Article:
Geologic Age


Also found in: Acronyms.

geologic age

[¦jē·ə¦läj·ik ′āj]
(geology)
Any great time period in the earth's history marked by special phases of physical conditions or organic development.
A formal geologic unit of time that corresponds to a stage.
An informal geologic time unit that corresponds to any stratigraphic unit.
McGraw-Hill Dictionary of Scientific & Technical Terms, 6E, Copyright © 2003 by The McGraw-Hill Companies, Inc.
The following article is from The Great Soviet Encyclopedia (1979). It might be outdated or ideologically biased.

Geologic Age

 

the age of rocks. A distinction is made between absolute and relative geologic ages. Absolute geologic age is the age of rocks as expressed in absolute time units; it is established on the basis of studying the disintegration of radioactive elements (uranium, thorium, potassium, rubidium, and others) contained within minerals. It is usually estimated in millions of years. The term is employed conditionally, since none of the numbers obtained are “absolute,” and absolute age is often given in the first approximation (with a minimal error of ± 5 percent). Relative geologic age is the age of rocks established on the basis of the positions of strata in a cross section with respect to one another. If the strata are dipping, the lower ones are older, and the upper ones are younger (the sequential law of stratification). Comparison of sedimentary layers from regions that are distant from each other has made possible the creation of a general stratigraphic scale, subdivided into a number of segments (systems), which are characterized by specific complexes of plant and animal remains. By analyzing the fossils found in strata, one can identify the place of deposits on the general scale, that is, determine the relative geologic age.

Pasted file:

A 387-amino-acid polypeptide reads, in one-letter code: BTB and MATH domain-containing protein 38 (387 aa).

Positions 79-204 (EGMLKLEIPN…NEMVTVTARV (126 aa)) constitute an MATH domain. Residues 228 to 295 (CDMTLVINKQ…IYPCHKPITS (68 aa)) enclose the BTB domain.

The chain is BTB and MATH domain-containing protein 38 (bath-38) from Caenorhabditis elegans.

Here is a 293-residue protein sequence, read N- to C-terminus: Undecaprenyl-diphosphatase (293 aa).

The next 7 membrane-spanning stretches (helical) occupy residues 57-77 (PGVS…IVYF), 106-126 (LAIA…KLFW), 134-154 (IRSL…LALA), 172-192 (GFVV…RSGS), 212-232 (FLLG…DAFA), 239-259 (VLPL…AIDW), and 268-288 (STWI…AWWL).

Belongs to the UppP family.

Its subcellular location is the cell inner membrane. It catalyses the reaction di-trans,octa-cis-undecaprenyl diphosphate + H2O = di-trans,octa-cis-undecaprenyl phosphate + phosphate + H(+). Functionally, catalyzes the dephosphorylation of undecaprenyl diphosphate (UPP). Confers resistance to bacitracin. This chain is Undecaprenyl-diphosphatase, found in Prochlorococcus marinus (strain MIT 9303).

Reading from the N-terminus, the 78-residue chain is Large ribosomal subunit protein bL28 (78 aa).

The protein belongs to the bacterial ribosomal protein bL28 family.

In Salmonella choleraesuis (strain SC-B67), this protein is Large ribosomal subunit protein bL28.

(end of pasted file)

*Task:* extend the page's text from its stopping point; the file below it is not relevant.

The Great Soviet Encyclopedia, 3rd Edition (1970-1979). © 2010 The Gale Group, Inc. All rights reserved.
References in periodicals archive ?
The dataset included rock types and geologic ages for the uppermost bedrock units across Ohio.
It is of approximately the same geologic age as both the type of I.
Is naming a geologic age after ourselves the ultimate act of hubris?
Fossil: A remnant or trace of an organism of a past geologic age, such as a skeleton or leaf imprint, embedded and preserved in the earth's crust.
Brown sandstone is from another geologic age about 15 million years ago.
And strontium isotope ratios in soil vary with the geologic age of the rock below.